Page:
There are numerous articles and many research papers which argue for the focus of schooling to shift from high stakes testing to a greater development of social skills and enterprise skills for a changing world. One such article written by Bill Lucas in 2016 stated,
“Too often we focus too narrowly on literacy and numeracy when these are only the beginning. We become obsessed with school subjects rather than thinking more broadly about the capabilities which will be valuable in the real world.”
The importance of social skills and enterprise skills are reflected through the General Capabilities of the Australian Curriculum.The Australian Curriculum, Assessment and Reporting Authority (ACARA) requires schools to develop a number of capabilities in young people in addition to literacy and numeracy. These include
- information and communication technology (ICT) capability,
- intercultural understanding,
- ethical understanding,
- personal and social capability, and
- critical and creative thinking.
Those capabilities, as ACARA states, “play a significant role in the Australian Curriculum in equipping young Australians to live and work successfully in the twenty-first century.”
We know that the social skill development and the enterprise skill development are foundational to the work of educators across early learning, primary and secondary schools. We also know that students with well developed social skills and enterprise skills are increasingly hopeful, resilient and engaged participants in their local and global communities. Such dispositions are credible leading indicators for life success as compared to the lagging indicators such as HSC, VCE, ATAR and NAPLAN test scores.
As part of establishing any new school, foundation staff are presented with a blank canvas to deeply consider ‘what matters’. Social skills and enterprise skills matter! One of the challenges we have taken on at St Luke’s is to ‘bring to prominence’ the social skills and enterprise skills students need for a changing world.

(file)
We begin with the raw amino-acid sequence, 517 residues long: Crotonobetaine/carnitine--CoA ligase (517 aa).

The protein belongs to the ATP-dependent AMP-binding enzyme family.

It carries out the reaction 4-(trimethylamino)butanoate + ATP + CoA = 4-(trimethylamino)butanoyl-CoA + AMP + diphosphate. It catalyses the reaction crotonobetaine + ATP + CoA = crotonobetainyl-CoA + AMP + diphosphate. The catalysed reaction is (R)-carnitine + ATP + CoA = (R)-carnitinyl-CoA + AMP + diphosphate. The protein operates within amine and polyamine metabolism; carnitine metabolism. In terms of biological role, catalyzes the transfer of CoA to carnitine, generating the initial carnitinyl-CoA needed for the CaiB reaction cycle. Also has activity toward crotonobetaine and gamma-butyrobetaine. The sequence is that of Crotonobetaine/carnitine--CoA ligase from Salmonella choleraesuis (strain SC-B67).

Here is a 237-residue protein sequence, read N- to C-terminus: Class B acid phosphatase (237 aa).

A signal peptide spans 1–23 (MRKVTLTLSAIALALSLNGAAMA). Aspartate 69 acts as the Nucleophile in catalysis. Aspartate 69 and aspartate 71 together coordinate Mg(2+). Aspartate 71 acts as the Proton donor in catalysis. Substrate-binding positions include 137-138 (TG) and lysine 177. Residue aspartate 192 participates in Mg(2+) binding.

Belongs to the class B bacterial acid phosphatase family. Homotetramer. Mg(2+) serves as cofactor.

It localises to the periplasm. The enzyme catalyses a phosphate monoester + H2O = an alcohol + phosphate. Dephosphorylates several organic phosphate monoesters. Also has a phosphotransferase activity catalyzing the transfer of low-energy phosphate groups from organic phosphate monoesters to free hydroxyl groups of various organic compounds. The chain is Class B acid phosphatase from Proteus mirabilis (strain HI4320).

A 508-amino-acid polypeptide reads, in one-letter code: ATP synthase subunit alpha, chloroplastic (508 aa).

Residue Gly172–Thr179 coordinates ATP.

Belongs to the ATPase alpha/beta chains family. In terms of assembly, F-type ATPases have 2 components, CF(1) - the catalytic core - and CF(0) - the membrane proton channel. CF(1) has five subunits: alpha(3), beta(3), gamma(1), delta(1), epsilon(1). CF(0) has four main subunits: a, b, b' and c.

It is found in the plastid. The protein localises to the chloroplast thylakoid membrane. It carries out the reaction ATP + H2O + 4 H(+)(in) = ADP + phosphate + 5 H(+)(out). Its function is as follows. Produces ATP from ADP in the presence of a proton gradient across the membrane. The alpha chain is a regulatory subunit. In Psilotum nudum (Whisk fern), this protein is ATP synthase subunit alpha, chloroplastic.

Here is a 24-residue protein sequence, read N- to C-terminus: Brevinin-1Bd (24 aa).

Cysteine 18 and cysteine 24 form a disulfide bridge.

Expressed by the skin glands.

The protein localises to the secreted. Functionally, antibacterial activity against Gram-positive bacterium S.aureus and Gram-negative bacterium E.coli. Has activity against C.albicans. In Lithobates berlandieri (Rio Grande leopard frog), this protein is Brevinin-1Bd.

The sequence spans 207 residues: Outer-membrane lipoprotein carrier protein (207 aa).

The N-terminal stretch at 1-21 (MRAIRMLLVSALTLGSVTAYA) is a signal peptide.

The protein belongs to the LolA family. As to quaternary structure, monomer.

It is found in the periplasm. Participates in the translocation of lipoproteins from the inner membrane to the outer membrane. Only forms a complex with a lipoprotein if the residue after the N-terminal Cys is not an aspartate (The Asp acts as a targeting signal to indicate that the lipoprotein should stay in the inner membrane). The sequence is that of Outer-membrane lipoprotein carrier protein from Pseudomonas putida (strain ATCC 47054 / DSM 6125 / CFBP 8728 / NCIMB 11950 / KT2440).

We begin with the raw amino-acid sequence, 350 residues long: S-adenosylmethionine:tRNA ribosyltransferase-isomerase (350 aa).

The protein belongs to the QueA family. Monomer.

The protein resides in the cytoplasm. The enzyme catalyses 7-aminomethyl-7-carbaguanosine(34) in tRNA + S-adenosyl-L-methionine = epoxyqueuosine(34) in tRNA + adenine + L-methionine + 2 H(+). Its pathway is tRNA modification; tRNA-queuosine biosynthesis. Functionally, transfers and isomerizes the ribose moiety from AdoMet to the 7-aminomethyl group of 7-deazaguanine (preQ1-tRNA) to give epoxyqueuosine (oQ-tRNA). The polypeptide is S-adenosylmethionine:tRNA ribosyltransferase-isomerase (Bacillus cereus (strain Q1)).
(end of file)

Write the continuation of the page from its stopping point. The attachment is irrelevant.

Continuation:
As such, at St Luke’s Catholic College, staff have engaged with a process which aligns the ACARA General Capabilities with our ‘6 Pillars’ of learning. These pillars are:
- WITNESS by living the Good News as revealed through the Gospel of St Luke
- MANAGE self
- RELATE with others
- COMMUNICATE and COLLABORATE with peers and experts
- THINK CREATIVELY and CRITICALLY through deep and rigorous reflection
- Be DIGITALLY LITERATE.
- has a rationale with reference to the Australian Curriculum and explains its importance in our context
- contains a number of elements from various General Capabilities, and
- adopts the continuums from those elements to describe the relevant attitudes, behaviours, skills and dispositions relevant to each stage of learning.
Here is a sample…
Overall, the ‘6 Pillars’ assist teachers to plan for the development of social skills and enterprise skills as students engage with the curriculum. The ‘6 Pillars’ figure prominently when preparing and evaluating student learning and are priorities when we provide feedback to students. Furthermore, there is the commitment for students to increasingly self reflect and peer assess the ‘6 Pillars’, as well as provide real time feedback to parents about each child’s development along the ‘6 Pillar’ continua. This work will not be easy but it will be worthwhile!
As always, comments, feedback and questions are welcome.
Until next time.